PM apologises for Downing Street video - but insists there was no Christmas party

The Prime Minister said he was “furious” and has apologised over footage of Downing Street officials joking about a Christmas party that is alleged to have taken place during the 2020 coronavirus lockdown.

Leaked video footage obtained by ITV News shows Boris Johnson’s then-spokeswoman Allegra Stratton joking with other Number 10 aides at a mock press conference.

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Mr Johnson said during Prime Minister’s Questions that he has ordered an investigation into claims that staff broke lockdown rules by holding a party.

When pressed by Labour leader Sir Keir Starmer, the Prime Minister also agreed to provide the Metropolitan Police with any information the Government has about Downing Street parties.

What the Prime Minister said in his apology

Mr Johnson told MPs: “I understand and share the anger up and down the country at seeing No 10 staff seeming to make light of lockdown measures, and I can understand how infuriating it must be to think that people who have been setting the rules have not been following the rules because I was also furious to see that clip.

“I apologise unreservedly for the offence that it has caused up and down the country and I apologise for the impression that it gives.

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“But I repeat that I have been repeatedly assured since these allegations emerged that there was no party and that no Covid rules were broken, and that is what I have been repeatedly assured.”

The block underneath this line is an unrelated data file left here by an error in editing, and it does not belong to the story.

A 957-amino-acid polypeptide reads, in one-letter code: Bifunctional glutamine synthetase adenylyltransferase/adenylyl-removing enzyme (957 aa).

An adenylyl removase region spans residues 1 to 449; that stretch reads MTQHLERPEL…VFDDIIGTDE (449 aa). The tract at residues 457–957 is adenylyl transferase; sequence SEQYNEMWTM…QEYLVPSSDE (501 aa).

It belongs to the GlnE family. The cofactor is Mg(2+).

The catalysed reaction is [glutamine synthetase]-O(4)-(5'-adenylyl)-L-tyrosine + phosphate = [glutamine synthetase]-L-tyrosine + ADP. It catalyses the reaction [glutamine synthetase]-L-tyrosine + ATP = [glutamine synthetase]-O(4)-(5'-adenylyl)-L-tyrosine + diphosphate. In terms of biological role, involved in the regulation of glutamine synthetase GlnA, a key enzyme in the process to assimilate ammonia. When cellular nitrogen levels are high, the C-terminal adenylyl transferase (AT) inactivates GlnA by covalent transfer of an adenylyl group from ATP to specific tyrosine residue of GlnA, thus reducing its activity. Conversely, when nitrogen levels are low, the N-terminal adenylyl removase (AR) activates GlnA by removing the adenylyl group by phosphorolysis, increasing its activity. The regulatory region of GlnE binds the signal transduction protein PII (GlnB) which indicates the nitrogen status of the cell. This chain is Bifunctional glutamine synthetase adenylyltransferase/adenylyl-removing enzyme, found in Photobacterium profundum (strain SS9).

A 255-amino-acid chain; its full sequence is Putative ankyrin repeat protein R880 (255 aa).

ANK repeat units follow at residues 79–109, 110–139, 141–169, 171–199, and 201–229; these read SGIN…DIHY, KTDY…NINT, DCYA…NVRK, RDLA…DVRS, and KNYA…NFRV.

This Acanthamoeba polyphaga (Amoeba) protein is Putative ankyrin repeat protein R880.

PM insists ‘there was no party’

Despite saying he was “furious” over the video, Mr Johnson insisted he had been repeatedly assured “there was no party and that no Covid rules were broken”.

Mr Johnson said he had asked Cabinet Secretary Simon Case “to establish all the facts and to report back as soon as possible – and it goes without saying that if those rules were broken then there will be disciplinary action for all those involved”.

Sir Keir responded to the Prime Minister’s apology by saying that it “raises more questions than answers”.

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The Labour leader then questioned whether Mr Johnson had the “moral authority” to lead and ask people to abide by any further restrictions.

He told the Commons: “Her Majesty the Queen sat alone when she marked the passing of the man she’d been married to for 73 years. Leadership, sacrifice – that’s what gives leaders the moral authority to lead.

“Does the Prime Minister think he has the moral authority to lead and to ask the British people to stick to the rules?”

Mr Johnson replied: “Not only that but the Labour Party, and the Labour leader in particular, have played politics throughout this pandemic.”

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He accused Sir Keir of trying to “muddy the waters, to confuse the public and to cause needless confusion about the guidance” during the pandemic.

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